Statistical analysis

Statistical analyses were performed using SPSS software (version 23; IBM Corp.). Data are presented as the mean ± SD from three replicates. A paired Student's t-test was used to assess statistical differences for the BCYRN1 express level between tumor and adjacent healthy tissues. An unpaired Student's t-test or one-way ANOVA followed by Tukey's post hoc test was used to assess statistical differences between two groups or multiple groups, respectively. P<0.05 was considered to indicate a statistically significant difference.

Results

BCYRN1 induces glycolysis and increases the expression levels of PKM2 in NSCLC cells

The expression of BCYRN1 in NSCLC tissues was detected by RT-qPCR and the results suggested that BCYRN1 expression was significantly higher in tumor tissues compared with adjacent normal tissues (Fig. 1A). Additionally, BCYRN1 was significantly upregulated in a number of NSCLC cell lines, including A549, H460 and H1299 cells, compared with 16HBE cells (Fig. 1B). The expression of BCYRN1 was significantly reduced by 57% in A549 cells and increased by 3.85-fold in H1299 cells following transfection with si-BCYRN1 or pcDNA-BCYRN1, respectively, compared with the corresponding control (Fig. 1C). Glucose consumption and lactate production assays were performed to examine the effects of BCYRN1 on glycolysis. BCYRN1 knockdown significantly decreased glucose consumption by 60% and lactate production by 49% in A549 cells, and BCYRN1 overexpression significantly increased glucose consumption and lactate production in H1299 cells, compared with the corresponding controls (Fig. 1D and E). The mRNA and protein expression levels of PKM2 were downregulated in A549 cells following BCYRN1 knockdown, and conversely, BCYRN1 overexpression upregulated the expression levels of PKM2 in H1299 cells, compared with the corresponding controls (Fig. 1F and G).

BCYRN1 regulates miR-149 expression levels during glycolysis

To investigate the mechanism underlying the role of BCYRN1 during glycolysis, the potential miRNAs that bind to BCYRN1 were predicted using DIANA (diana.imis.athena-innovation.gr/DianaTools/index.php). In silico results suggested that the sequence of BCYRN1 contained a possible miR-149 binding site (Fig. 2A). The miR-149 mimic significantly enhanced the expression levels of miR-149 in A549 cells by 4.53-fold, whereas the expression levels of miR-149 were significantly reduced by 41% in A549 cells transfected with miR-149 inhibitor, compared with the corresponding controls (Fig. 2B). In addition, the miR-149 mimic inhibited the luciferase activity of the BCYRN1-WT luciferase plasmid, but had no effect on the luciferase activity of the BCYRN1-MUT luciferase plasmid in A549 cells (Fig. 2C). RT-qPCR was performed to assess the effect of BCYRN1 on miR-149 expression. The results suggested that miR-149 expression levels were significantly increased by 3.44-fold in A549 cells transfected with si-BCYRN1 compared with cells transfected with si-NC (Fig. 2D). Additionally, miR-149 expression levels were significantly downregulated in A549 cells following BCYRN1 overexpression compared with cells transfected with the empty pcDNA vector (Fig. 2D). The results of the glucose consumption and lactate production assays suggested that the miR-149 inhibitor rescued si-BCYRN1-induced inhibition of glucose consumption and lactate production, compared with the si-BCYRN1 (Fig. 2E and F).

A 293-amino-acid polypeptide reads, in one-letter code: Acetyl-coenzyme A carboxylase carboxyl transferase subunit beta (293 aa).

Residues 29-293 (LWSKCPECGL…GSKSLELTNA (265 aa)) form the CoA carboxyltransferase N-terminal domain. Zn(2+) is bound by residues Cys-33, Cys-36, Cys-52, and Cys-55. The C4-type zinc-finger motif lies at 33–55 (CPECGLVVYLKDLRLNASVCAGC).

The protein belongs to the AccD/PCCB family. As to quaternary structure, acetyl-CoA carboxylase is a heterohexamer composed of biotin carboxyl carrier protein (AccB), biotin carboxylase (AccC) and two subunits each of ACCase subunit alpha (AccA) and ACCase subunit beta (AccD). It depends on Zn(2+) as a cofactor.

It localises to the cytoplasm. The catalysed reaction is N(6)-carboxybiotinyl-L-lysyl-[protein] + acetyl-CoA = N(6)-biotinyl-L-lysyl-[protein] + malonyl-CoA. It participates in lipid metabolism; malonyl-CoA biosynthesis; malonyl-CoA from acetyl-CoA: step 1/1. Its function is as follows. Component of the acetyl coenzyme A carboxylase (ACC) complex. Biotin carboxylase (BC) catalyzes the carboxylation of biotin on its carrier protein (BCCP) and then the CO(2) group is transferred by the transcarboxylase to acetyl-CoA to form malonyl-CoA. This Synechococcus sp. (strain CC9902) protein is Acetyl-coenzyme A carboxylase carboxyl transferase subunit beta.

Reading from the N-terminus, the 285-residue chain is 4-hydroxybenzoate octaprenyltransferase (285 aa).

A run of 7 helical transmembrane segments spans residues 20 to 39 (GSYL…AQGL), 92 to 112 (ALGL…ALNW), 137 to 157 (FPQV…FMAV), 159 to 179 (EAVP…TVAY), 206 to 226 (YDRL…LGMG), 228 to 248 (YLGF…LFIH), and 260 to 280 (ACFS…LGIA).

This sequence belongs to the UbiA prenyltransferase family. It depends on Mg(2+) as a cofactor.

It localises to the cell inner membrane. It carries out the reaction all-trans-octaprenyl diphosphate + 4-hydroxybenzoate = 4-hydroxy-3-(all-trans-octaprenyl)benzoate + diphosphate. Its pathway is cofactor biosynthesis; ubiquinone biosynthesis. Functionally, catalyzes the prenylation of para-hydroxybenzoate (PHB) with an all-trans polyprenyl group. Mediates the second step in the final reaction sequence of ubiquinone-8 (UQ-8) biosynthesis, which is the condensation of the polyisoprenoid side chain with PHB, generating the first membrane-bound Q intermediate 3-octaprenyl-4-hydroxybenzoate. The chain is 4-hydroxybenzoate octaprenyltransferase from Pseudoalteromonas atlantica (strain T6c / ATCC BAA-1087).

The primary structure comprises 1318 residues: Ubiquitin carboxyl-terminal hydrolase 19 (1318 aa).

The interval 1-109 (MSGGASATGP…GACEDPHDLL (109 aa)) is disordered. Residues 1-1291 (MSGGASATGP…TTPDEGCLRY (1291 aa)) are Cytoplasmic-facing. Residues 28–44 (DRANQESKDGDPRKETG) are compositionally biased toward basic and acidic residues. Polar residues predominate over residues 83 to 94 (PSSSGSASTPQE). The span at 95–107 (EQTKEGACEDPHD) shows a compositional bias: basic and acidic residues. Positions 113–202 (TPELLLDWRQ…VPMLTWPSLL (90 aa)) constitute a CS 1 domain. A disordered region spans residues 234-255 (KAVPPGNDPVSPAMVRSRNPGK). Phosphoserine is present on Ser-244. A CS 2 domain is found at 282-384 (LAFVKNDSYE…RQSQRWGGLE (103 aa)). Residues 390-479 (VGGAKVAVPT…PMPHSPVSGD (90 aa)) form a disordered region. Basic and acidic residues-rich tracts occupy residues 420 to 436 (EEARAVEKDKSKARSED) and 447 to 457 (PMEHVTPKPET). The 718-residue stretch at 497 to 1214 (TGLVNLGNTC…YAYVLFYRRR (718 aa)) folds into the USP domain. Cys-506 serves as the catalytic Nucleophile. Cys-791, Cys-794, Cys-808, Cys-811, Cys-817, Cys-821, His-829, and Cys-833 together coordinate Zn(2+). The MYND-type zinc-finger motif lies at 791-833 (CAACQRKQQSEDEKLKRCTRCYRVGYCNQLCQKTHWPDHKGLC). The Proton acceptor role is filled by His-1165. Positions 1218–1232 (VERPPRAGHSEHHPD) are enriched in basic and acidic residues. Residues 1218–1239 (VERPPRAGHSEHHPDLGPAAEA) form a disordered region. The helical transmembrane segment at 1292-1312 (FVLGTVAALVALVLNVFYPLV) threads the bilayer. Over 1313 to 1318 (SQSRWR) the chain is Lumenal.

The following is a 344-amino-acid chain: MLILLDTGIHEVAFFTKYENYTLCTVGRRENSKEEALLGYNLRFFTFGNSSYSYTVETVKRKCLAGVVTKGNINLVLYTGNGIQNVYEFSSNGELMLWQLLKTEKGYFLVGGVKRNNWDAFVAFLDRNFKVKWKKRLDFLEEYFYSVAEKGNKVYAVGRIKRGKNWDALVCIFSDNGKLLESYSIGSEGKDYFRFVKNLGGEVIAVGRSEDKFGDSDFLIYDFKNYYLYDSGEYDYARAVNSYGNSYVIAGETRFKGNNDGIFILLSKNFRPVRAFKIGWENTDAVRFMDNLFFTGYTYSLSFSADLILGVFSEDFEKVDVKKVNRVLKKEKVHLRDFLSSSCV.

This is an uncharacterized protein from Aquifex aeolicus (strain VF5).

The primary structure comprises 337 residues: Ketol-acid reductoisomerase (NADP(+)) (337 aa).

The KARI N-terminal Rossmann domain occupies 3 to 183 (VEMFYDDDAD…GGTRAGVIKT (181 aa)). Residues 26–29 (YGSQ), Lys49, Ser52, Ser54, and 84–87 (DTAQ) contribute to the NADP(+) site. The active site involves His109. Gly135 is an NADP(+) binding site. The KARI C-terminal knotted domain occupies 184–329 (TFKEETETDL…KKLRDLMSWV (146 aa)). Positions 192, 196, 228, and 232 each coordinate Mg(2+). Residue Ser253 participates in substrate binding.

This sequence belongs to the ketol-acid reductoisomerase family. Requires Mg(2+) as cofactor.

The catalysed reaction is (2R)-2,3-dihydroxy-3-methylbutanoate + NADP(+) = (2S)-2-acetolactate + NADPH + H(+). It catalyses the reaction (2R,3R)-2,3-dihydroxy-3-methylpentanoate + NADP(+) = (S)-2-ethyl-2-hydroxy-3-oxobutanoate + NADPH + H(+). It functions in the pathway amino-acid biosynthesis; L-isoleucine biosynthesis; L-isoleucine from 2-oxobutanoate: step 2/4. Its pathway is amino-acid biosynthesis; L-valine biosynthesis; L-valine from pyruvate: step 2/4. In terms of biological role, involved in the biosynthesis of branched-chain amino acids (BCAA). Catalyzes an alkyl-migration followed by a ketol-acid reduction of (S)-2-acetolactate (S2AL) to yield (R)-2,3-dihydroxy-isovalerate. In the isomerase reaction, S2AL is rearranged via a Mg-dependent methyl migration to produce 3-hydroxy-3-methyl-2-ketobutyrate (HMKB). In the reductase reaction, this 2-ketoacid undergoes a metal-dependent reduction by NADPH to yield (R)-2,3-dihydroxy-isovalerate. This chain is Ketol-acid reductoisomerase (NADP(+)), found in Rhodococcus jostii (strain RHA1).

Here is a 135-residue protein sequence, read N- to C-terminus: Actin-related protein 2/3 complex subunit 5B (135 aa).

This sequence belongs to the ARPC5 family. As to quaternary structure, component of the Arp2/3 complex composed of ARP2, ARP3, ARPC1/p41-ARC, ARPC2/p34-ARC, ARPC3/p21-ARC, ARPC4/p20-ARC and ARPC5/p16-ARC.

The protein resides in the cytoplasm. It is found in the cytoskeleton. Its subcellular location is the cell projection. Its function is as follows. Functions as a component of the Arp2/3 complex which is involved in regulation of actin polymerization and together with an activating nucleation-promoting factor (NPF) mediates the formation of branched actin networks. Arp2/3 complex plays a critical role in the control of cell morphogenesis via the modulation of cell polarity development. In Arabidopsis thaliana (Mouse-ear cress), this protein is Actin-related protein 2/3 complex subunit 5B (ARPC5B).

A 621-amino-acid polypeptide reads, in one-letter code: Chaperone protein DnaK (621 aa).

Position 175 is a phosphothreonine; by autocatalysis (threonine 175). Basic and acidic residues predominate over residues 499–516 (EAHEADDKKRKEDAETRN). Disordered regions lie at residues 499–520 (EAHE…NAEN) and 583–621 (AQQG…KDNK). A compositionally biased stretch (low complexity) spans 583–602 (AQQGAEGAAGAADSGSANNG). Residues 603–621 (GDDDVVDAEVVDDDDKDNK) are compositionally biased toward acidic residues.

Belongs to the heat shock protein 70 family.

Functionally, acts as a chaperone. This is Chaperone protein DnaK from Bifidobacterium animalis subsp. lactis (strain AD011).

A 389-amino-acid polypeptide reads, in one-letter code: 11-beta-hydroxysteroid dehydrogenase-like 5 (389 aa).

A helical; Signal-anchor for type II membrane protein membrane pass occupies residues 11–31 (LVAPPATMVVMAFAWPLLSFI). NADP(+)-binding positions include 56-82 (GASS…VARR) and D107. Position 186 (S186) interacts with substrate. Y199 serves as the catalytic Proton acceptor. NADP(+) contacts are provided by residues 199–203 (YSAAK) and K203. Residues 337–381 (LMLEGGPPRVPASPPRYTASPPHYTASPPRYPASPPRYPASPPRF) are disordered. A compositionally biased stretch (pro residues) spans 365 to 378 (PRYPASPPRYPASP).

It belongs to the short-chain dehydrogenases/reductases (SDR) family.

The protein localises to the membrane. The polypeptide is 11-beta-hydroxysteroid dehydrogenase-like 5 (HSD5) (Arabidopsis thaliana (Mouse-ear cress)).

miR-149 regulates the expression of PKM2

The potential mechanism underlying the effects of BCYRN1 and miR-149 in A549 cells was further investigated. miR-149 was predicted to target the 3′-UTR of PKM2 (Fig. 3A). Notably, miR-149 overexpression significantly inhibited the luciferase activity of the PKM2-WT plasmid, but had no effect on the luciferase activity of the PKM2-MUT plasmid (Fig. 3A). miR-149 knockdown significantly upregulated the expression levels of PKM2 and rescued the decreased expression levels of PKM2 induced by si-BCYRN1 (Fig. 3B and C). To further explore the role of PKM2 in BCYRN1/miR-149 function, si-PKM2 was used to inhibit the expression of PKM2 and pcDNA-PKM2 was used to overexpress PKM2 in A549 cells (Fig. 3D). PKM2 knockdown significantly reversed the effects of the miR-149 inhibitor on glucose consumption and lactate production (Fig. 3E and F).